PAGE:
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CACM Peer Review

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Released: July 25, 2013
December 27, 2012
Christiaan Hogendorn
Julie A. Veach
Chief, Wireline Competition Bureau
Peer Review of Connect America Phase II Cost Model
The Federal Communications Commission (Commission) is in the process of
developing a cost model for use in the Connect America Fund proceeding (WC Docket
No. 10-90, et al.). 1 Through this memorandum, I request that you perform a peer review
of the model in question, the Connect America Cost Model.2
The Commission is currently implementing Connect America Phase II, a program
with the goal of deploying modern, scalable, broadband-capable infrastructure to areas of
the nation where high costs have left consumers unserved by broadband, while preserving
ubiquitous voice service and minimizing the burden on all consumers to support the
funding mechanism for the program.3 The Wireline Competition Bureau (Bureau) has
been directed by the Commission to adopt an engineering-based cost model, which will
estimate the forward-looking cost of deploying and operating a modern wireline voice
and broadband-capable network at the census block (or smaller) level.4 The model will

1 See Connect America Fund, WC Docket No. 10-90, et al., Report and Order and Further Notice of
Proposed Rulemaking, 26 FCC Rcd 17663 (2011) (USF/ICC Transformation Order). To access the order,
2 For a description of the model, see
Part1.pdf and
3 USF/ICC Transformation Order, 26 FCC Rcd at 17673-75, 17725-38, paras. 23-28, 156-93.
4 See id. at 17735, para. 187; see also Request for Connect America Fund Cost Models, WC Docket Nos.
10-90, 05-337, Public Notice, 26 FCC Rcd 16836 (Wireline Comp. Bur. 2011), . For a virtual workshop on issues
associated with the development of the cost model, see
workshop-2012. For the announcement of the workshop questions, see

ultimately be used to determine support amounts that will be offered to incumbent price
cap carriers in specified areas. The Bureau is directed to "ensure that the model design
maximizes the number of locations that will receive robust, scalable broadband within the
budgeted amounts. Specifically, the model should direct funds to support 4 Mbps/1
Mbps broadband service to all supported locations, subject only to [a] waiver process for
upstream speed . . . and should ensure that the most locations possible receive a 6
Mbps/1.5 Mbps or faster service at the end of the five year term, consistent with the CAF
Phase II budget."5
The Universal Service Administrative Company (USAC) is the entity that is
making the model available to the public. USAC has procured the services of a
contractor, CostQuest, to provide the model and to assist with its public hosting,
execution and support. The model and accompanying documentation (including
description of process for obtaining access to them) can be accessed online at Access to the model is subject to
a second level protective order, and requires the execution and return to us and CostQuest
(as appropriate) of the requisite confidentiality, licensing and non-disclosure agreements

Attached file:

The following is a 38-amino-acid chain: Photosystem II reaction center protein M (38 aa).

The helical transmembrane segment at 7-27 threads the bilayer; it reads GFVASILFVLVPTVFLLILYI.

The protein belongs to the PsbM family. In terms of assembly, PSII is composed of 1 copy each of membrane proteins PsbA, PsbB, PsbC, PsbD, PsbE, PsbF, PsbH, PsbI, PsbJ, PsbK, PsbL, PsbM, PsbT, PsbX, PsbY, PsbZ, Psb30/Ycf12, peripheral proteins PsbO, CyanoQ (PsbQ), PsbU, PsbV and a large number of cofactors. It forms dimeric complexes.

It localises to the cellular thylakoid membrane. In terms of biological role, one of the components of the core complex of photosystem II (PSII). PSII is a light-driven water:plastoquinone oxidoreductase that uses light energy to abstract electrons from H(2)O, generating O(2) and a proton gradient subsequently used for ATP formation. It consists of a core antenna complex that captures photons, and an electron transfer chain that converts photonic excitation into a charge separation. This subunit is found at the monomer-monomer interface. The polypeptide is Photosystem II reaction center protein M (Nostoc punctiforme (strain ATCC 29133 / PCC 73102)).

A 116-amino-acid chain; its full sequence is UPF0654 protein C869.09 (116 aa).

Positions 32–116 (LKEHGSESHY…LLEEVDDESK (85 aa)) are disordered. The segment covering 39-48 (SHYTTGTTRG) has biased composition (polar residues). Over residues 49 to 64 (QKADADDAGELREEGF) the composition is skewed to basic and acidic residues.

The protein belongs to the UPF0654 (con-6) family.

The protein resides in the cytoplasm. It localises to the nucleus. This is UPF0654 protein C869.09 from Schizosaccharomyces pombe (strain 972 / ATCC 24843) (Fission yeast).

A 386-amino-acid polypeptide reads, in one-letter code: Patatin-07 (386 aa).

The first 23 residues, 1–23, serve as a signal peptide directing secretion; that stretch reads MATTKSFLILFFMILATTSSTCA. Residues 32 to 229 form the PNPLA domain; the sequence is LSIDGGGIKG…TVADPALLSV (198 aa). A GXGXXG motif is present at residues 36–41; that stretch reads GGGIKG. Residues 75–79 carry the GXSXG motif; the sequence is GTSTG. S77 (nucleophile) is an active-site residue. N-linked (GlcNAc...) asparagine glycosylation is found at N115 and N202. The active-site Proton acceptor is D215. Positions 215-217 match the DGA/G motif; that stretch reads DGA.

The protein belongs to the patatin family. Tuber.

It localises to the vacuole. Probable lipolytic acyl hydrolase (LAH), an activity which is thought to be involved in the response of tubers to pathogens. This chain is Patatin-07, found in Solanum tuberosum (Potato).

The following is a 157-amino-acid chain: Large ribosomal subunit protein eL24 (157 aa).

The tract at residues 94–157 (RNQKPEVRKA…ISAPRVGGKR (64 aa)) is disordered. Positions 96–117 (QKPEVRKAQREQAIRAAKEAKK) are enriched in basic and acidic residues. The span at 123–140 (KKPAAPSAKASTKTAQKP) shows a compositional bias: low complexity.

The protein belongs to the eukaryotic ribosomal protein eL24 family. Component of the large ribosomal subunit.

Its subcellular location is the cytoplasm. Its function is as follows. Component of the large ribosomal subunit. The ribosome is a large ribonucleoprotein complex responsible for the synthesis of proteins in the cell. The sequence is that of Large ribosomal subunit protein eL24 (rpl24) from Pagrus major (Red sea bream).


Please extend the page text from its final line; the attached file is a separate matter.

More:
(respectively Appendices A, B and C of the attached Third Supplemental Protective
Order, also found at
supplemental-protective-order). Login and other information about accessing the model
is available from USAC's contractor, CostQuest (James Stegeman, President
(; (513) 941-9009), or Mark Guttman, Vice President of
Operations (; (513) 662-2124 x102).
The current version of the model provides the ability to calculate costs using a
variety of different inputs and assumptions, allowing the Bureau to choose among
different network deployments to serve funded locations (e.g., FTTP or fiber-fed DSL),
different assumptions about the amount of existing facilities assumed to exist (e.g., green-
field or brown-field deployments, the mix of aerial, buried or underground plant), as well
as different assumptions about unit costs for capital and operating expenses.6 The cost
model is based on geospatial information systems (GIS) data on the nation's roads and
implements a road-based spanning tree to minimize the distance covered by the network,
limiting coverage to road types that are used for residential and business locations. The
model employs actual locations of existing central offices. Contemporary wireline
systems engineering standards are incorporated to ensure that the modeled network
accurately captures the number of routers located at the edge of the cloud, quantities of
feeder and distribution cable, customer aggregation points, and other network elements.
The contractor supplying this model to USAC previously provided related models for
submission in the record of this proceeding.7 Subsequent versions of the model likely

5 USF/ICC Transformation Order, 26 FCC Rcd at 17735, para. 187.
6 Id.
7 See Letter from Jonathan Banks, USTelecom, to Marlene H. Dortch, Secretary, FCC, WC Docket Nos.
10-90 and 05-337 (filed Feb. 13, 2012) (attaching updated documentation of the CostQuest Broadband
Access Tool or CQBAT model). This submission updated the ABC Coalition's prior proposal for a
forward-looking cost model, which had been submitted prior to the release of the USF/ICC Transformation

will include updates and enhancements such as the use of 2010 Census data, a 2010
commercial business data set (which includes geocoded business addresses), updated
network coverage data from the National Broadband Map/State Broadband Initiative,
updated wire center boundaries, and network topologies refreshed to reflect new demand